4 months have come and gone. My goal’s were accomplished, I’m more confident in coding, I understand the fundamentals of Git, and it’s pretty cool that I got use and learn so many different aspects of coding.
If I was to create a metaphor about describing this time, it would be hard to sum it up.
Git was like learning to ride a bike.
Open Source was adventuring into the wilderness for the first time – scary, and unknown, but beautiful and serene once you stop and smell the flowers.
Reading people’s code was either reading what appeared to be a mix mash of code, or a modern day Mona Lisa.
People are generally nice in the coding world, and I’m surprised the internet trolls have not infiltrated here. I almost wonder what stops it from happening.
What are my issues?
Issue #1 – This issue is on visual code extensions, pretty cool, was able to create a –force feature!
Issue #2 – This is my telescope issue super cool stuff
Normally I would talk about the issues, and how I solved them but I feel that it’s better to talk about the open source experience, getting pulled in many different directions, and how to be a much more dynamic individual towards coding.
What do I mean by that? Well, there was a book I once read called Liquid Leadership that I felt helped me understand more about leadership and some of the necessary tactics like that. I felt though, that the ideologies provided in this book are can be applied to anything you do, and it became really apparent in open-source how needed it is to be this way in the Technology field.
You need to be like water, there simply isn’t enough time in your day to learn about all the different technologies that are being used, so you have to trust the people around you, and mold to there needs. This became apparent especially when we had an express server, a redis server, docker, and pretty soon a simple sign-on server, all running simultaneously. I relied heavily on the individuals who installed docker, and the others from the open source community that would perhaps do small changes for me, but would save myself time instead of learning multiple technologies individually, it let me just get the necessary parts to move forward.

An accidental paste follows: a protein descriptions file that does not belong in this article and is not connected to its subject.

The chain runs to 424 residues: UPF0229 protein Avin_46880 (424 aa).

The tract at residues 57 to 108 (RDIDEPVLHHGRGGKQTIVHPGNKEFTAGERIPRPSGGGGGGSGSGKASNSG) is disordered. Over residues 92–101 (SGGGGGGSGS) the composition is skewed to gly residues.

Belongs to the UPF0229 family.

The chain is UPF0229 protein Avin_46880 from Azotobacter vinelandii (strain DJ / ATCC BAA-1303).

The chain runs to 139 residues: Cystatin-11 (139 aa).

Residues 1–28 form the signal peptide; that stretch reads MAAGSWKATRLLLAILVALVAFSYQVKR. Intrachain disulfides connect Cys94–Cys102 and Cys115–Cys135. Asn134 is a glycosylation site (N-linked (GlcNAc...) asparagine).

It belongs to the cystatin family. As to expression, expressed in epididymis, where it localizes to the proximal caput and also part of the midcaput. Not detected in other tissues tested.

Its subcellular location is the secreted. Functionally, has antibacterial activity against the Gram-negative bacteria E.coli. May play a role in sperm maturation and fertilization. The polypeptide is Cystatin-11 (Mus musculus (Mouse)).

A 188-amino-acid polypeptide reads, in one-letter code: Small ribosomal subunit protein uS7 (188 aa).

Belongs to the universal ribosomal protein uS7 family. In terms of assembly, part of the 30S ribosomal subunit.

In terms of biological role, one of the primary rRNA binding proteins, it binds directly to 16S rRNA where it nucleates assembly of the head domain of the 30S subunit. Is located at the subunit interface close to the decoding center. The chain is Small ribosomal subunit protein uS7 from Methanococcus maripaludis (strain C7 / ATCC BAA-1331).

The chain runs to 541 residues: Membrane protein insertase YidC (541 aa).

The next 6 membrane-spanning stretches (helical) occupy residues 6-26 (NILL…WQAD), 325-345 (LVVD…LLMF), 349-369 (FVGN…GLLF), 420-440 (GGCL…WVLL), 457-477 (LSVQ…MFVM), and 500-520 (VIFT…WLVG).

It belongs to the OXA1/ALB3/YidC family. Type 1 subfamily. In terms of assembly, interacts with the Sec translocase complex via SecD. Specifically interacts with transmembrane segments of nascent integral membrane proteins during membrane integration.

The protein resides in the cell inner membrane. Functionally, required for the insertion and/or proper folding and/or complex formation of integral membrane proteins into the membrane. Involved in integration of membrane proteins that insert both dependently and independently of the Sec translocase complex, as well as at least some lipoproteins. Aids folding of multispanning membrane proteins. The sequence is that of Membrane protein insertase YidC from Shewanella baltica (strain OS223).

I found this to be super helpful, it’s a nifty little thing that is in GIT
This was super helpful in terms of showing all the work we did in building this thing out, and keeping well organized for others to come and see. There was some pluses and downsides, I wish it would provide more feedback in terms of the average time it takes to complete one of the issues, how many lines of code on average were added per issue etc. Which labels were frequently being used, a lot of smaller projects within a bigger project would be super helpful. Overall though this is a huge help if you aren’t using it already.
What did I learn?
I learned that relying on others to help you through things is necessary, that open source can connect you with more quality individuals who are looking to move forward with there skills then be held back, which is a plus.
I learned my reading ability needs work, taking my team to read will help me along at a faster pace.
That people are willing to help, just at there own paces.
Expectation’s are low on open source
Quality can range greatly
All git hub profile pictures have individuals taking selfies but staring off in the distance.
Will I continue with open-source? Absolutely, it’s the best place for me to get more experience coding, and get exposure to different people doing different things in the technology world, and I can highly recommend anyone give it a fair shot if they are just getting into coding, or a coding wizard.